# Excel Tip : Offset

In Excel there is a formula called “Offset”. This returns the value of a cell that is a given number of rows and columns away from a cell that you referenced.

The syntax is **=OFFSET(Reference, Rows, Columns).**

- Reference is the cell you are going to refer to, or start from
- Rows is a number, it is the number of rows above or below your reference cell. Negative numbers would be above the reference and positive numbers would be below the reference cell
- Columns is a number, this is the number of columns to the left or right of the reference cell. Negative numbers would be to the left of your reference cell and positive numbers would be to the right.

We will use this table to demonstrate the offset formula

In cell E2 we will enter our Offset formula.

We will set our reference cell as A1, we want to move down 3 rows(to A4) and across 1 column (to B4), this returns the value “China” which is the value in cell B4.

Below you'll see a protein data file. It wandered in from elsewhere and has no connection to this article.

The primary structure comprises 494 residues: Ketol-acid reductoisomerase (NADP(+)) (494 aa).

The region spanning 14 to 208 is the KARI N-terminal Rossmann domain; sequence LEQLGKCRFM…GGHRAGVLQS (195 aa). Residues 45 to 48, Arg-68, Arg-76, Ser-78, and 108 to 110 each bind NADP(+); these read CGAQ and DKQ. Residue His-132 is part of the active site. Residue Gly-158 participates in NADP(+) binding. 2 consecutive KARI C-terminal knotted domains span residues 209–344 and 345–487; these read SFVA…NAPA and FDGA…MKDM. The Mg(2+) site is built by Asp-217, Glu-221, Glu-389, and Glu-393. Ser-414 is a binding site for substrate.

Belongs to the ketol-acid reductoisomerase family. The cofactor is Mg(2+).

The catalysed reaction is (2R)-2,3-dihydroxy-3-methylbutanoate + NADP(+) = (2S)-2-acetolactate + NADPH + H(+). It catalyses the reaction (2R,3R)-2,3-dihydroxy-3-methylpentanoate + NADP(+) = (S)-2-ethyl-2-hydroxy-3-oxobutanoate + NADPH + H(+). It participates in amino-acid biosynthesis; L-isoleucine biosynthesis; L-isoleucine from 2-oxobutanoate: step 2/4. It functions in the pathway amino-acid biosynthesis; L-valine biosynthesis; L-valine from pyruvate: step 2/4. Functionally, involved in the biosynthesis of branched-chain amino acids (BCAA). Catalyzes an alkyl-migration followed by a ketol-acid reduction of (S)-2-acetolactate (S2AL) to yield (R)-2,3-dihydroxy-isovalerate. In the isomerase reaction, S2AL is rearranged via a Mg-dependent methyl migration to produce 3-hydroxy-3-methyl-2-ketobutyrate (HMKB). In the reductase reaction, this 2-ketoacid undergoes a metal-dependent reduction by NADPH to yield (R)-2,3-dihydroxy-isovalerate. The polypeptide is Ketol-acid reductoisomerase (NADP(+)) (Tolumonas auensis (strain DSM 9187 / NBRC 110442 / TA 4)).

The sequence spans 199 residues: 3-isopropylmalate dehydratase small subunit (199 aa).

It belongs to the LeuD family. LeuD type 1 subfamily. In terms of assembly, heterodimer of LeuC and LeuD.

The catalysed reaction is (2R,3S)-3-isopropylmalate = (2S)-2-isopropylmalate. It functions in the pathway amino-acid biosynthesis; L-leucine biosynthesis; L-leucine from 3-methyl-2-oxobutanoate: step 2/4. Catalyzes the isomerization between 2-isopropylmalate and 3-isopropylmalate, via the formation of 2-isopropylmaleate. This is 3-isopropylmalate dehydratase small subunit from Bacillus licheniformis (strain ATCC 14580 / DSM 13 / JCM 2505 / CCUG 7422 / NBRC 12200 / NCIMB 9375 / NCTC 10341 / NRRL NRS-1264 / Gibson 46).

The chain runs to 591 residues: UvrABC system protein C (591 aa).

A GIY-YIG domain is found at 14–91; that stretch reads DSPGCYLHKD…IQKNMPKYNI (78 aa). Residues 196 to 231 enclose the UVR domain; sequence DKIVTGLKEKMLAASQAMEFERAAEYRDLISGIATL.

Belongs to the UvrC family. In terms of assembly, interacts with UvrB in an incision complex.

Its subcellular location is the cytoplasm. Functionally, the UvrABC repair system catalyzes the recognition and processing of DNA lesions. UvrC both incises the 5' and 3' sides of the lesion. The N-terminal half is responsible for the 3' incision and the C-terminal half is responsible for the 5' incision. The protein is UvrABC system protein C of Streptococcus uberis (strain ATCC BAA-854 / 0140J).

How useful is this formula? I’m sure it is useful, but personally I haven’t come across the need to use it as a formula.

However, when it comes to macros, it is something that I use in the majority of my macros.

From this post, you will know that when you record a macro, Excel records the cell reference that you recorded your formula in.

For example, if you recorded a macro where you summed cells A2 to A10 in cell A11, then every time you replay that macro it will sum A2 to A10 in A11, no matter how many rows of information you have.

To make sure that my total goes at the bottom of my table, first I move to the bottom of my table using the code behind Ctrl + Arrow keys and then I offset 1 row down from here, this is where my total formula will go.

## Code Snippet

**ActiveCell.Offset(1,0).Select**

Offsetting by 1 row from the bottom row of a table will always be one row below the bottom of the table.

Using the code which will be covered in a future post, we will jump to the bottom of the table and offset by one. This will work if you had 10 rows of data or 10,000.

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